Physics Colloquium: Jason Barnes, Department of Physics, University of Idaho
Monday, January 23 2012 at 4:00 PM
Location: EP 209
The physics colloquium, presented by Jason Barnes, department of physics, University of Idaho, entitled "The Crazily-Tilted Orbit of Extrasolar Planet KOI-13.01," will occur an. 23 at 4 p.m. in EP 209.
Abstract: All of the planets in our solar system orbit in nearly the same plane. Their mutual inclinations are of order a few degrees, and that plane matches that of the solar equator to within 6 degrees. This regularity helped drive the development of our current understanding of planet formation as resulting from a protoplanetary disk. In 2009 I showed that if a star rotates fast enough, we can use its transit lightcurve from Kepler to measure the angle between the planet's orbit and the star's equator -- the planet's spin-orbit alignment. Those predictions have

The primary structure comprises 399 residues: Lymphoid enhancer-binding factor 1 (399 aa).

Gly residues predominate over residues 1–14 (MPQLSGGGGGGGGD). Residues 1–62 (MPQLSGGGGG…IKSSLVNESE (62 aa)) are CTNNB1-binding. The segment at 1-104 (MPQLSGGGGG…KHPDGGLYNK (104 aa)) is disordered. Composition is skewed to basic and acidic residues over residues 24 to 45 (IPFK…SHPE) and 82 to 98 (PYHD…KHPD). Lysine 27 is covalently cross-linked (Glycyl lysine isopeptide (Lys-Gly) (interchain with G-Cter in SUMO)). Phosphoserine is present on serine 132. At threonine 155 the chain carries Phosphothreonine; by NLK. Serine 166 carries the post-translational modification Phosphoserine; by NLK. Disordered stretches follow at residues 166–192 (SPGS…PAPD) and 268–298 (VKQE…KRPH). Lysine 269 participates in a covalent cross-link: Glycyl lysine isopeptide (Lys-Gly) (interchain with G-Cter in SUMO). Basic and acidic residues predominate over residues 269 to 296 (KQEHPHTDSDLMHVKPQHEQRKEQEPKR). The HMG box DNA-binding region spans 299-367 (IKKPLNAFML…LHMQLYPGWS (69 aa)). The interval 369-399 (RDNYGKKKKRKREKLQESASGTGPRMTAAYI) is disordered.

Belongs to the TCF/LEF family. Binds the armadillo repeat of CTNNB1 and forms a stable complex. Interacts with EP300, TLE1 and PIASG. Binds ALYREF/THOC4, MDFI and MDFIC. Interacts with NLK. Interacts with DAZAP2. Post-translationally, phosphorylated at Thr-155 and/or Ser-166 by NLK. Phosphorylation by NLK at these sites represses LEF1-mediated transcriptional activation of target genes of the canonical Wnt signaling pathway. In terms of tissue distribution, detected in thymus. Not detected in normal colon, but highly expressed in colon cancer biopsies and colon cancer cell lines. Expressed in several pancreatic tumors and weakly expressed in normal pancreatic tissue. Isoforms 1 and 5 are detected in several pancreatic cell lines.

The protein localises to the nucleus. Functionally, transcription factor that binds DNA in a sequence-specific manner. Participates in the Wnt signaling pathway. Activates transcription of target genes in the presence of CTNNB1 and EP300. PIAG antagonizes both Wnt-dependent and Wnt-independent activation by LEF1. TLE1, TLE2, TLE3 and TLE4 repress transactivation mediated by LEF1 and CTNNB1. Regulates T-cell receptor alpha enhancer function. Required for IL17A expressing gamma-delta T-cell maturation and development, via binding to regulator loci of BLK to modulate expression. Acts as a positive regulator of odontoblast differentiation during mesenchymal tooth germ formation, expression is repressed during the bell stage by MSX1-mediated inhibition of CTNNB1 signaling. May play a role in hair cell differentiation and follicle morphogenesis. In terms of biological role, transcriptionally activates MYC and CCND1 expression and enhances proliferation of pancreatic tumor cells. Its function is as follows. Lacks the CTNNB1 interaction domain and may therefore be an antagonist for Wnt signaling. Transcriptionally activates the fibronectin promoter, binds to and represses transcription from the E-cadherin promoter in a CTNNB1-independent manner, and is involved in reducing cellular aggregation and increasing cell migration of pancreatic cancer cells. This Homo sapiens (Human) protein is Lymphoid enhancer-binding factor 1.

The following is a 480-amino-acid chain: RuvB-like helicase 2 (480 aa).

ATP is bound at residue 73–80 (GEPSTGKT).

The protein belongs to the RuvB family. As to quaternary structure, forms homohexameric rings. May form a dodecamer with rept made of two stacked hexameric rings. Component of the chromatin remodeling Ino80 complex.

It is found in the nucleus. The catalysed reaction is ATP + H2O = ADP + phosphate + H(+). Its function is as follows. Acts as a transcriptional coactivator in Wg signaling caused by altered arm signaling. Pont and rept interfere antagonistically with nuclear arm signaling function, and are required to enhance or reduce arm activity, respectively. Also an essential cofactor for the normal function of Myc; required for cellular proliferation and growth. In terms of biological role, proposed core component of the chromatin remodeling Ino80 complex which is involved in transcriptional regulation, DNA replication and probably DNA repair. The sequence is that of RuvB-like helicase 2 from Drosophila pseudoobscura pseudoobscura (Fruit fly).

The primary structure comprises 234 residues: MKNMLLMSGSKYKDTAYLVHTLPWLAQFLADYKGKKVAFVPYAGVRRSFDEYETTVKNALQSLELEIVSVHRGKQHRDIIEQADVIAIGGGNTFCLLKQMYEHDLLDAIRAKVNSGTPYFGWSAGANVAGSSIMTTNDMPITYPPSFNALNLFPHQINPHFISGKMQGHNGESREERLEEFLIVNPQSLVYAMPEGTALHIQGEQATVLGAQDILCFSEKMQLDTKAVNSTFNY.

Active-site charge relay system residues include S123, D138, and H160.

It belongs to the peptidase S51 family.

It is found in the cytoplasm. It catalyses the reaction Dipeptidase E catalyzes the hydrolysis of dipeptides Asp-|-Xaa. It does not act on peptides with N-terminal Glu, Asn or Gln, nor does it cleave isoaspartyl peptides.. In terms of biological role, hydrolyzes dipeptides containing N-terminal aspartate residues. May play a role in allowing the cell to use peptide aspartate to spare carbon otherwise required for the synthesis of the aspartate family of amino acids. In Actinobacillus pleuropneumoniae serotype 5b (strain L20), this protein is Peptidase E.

recently borne fruit with the discovery of extrasolar planet KOI-13.01. Using this planet's `gravity-darkened' asymmetric transit lightcurve, I was able to measure the spin-orbit alignment. I found that this planet's orbit is canted at a 54 degree angle! I will discuss the possible mechanisms for how this misalignment might have occurred, and what the resulting implications are for the process of planet formation and evolution.